As a young fella on the islands, my brother and I usually helped mom with the kitchen garden after school and on the weekends. I enjoyed seeing plants go from seeds to actually bearing fruit and harvest time was usually my favorite. Picking bodi (yard beans) off the bush (grows on a vine-like bush) was like a treasure hunt and it didn’t hurt that I LOVE beans of all shape and form. So the meals which would follow the time spent harvesting, was a glorious time for me. Traditionally mom did this one of two ways, in a curry or stewed with some sort of leftover meat or bits of salted cod. But in this recipe I’ll show you another take on cooking bodi (or any green bean).
1 lb Bodi (aka yard beans)
1 teaspoon soy sauce
1 tomato diced
1/2 onion diced
2 cloves garlic (finely diced)
1/4 teaspoon ginger (grated)
1/2 cup cashews (raw)
1 tablespoon veg oil
1/4 cup water
Fresh ground black pepper
1/4 scotch bonnet pepper
1 teaspoon oyster sauce
* Taste for salt near the end and adjust as the soy and oyster sauce may have enough salt to season this dish. I used oyster sauce in this recipe, so please visit your local Chinese grocers for a vegetarian option if you want to make this 100% vegetarian. If you cannot get bodi, feel free to use string beans or french beans, but note that they may cook faster than bodi. Be sure to use a gluten free soy sauce and oyster sauce if cooking this according to a gluten free diet.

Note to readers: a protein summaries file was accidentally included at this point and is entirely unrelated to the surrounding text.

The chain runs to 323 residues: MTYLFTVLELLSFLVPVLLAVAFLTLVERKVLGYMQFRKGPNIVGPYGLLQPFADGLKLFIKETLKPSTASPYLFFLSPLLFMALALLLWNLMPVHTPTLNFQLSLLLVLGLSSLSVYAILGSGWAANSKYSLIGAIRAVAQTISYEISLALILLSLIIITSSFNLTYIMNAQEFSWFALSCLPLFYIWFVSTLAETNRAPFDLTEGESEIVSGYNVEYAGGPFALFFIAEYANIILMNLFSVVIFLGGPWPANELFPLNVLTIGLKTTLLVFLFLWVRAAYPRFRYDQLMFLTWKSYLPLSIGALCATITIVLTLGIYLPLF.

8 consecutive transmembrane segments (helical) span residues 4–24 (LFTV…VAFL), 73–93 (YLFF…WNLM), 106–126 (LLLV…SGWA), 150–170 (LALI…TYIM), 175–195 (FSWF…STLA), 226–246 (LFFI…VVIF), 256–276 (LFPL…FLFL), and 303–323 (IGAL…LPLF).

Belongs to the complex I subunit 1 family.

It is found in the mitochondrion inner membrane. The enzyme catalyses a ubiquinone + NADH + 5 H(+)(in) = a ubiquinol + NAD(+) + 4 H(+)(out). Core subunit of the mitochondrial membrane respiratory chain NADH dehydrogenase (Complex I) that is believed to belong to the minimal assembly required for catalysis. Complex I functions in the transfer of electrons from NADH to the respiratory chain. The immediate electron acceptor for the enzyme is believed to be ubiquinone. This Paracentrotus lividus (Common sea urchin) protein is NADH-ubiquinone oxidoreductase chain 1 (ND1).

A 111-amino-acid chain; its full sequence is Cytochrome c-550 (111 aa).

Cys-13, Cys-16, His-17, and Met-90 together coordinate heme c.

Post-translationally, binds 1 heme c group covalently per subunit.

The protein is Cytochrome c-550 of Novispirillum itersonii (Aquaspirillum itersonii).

Prep the yard beans by trimming off the ends, then cut into 1-1.5 inch pieces. Wash and drain. Dice the onion, garlic and scotch bonnet pepper – remember to wash your hands after handling the scotch bonnet, don’t use any seeds and only use as much as you can handle. The recipe works fine without it as well. (I grated the ginger)
Heat the oil on a medium flame, then toss in the garlic, onion and ginger… lower the heat to low and let this gently cook for about 3 minutes.
Raise the heat to medium and then go in with the trimmed bodi pieces, stir well, then add all the other ingredients (except the tomato) and add the water. Bring to a boil and cook on a medium heat for about 10-12 minutes, then go in with the cashews. Stir well.
Here’s where it’s up to you to personalize the dish a bit… taste for salt and determine how tender you like your beans. If you like it really tender you may need to add a bit more water and cook for an extra 5 minutes or so. As you turn off the heat toss in the diced tomato to brighten up the overall stir-fry. The residual heat from the pan will be enough to cook the tomato enough (so it’s not melted away).
If you didn’t already know, Chinese immigrants (as contract laborers) came to the Caribbean over a century ago (between 1853 and 1879), so you’ll find many of our dishes are heavily influenced by their delicious contributions.
I do hope you give this bodi stirfry with cashews a try as the flavors and texture is simply stunning.